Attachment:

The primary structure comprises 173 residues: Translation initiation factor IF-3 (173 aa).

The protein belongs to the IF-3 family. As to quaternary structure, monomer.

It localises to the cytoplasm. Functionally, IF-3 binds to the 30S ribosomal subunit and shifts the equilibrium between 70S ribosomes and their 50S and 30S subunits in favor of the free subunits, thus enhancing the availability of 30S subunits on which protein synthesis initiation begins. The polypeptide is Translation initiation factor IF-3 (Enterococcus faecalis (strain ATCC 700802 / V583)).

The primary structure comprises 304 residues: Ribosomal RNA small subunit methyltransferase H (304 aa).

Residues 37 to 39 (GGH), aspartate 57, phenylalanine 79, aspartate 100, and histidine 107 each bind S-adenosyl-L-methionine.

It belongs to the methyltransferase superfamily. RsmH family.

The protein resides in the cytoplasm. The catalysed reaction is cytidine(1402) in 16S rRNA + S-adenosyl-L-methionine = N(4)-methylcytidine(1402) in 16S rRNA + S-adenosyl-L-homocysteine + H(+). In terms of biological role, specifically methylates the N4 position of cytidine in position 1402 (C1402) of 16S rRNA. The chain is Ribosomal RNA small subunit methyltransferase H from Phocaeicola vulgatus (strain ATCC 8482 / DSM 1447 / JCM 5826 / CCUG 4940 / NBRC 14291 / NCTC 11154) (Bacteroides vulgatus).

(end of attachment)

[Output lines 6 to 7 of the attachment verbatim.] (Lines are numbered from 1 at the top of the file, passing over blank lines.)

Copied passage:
It belongs to the methyltransferase superfamily. RsmH family.

The protein resides in the cytoplasm. The catalysed reaction is cytidine(1402) in 16S rRNA + S-adenosyl-L-methionine = N(4)-methylcytidine(1402) in 16S rRNA + S-adenosyl-L-homocysteine + H(+). In terms of biological role, specifically methylates the N4 position of cytidine in position 1402 (C1402) of 16S rRNA. The chain is Ribosomal RNA small subunit methyltransferase H from Phocaeicola vulgatus (strain ATCC 8482 / DSM 1447 / JCM 5826 / CCUG 4940 / NBRC 14291 / NCTC 11154) (Bacteroides vulgatus).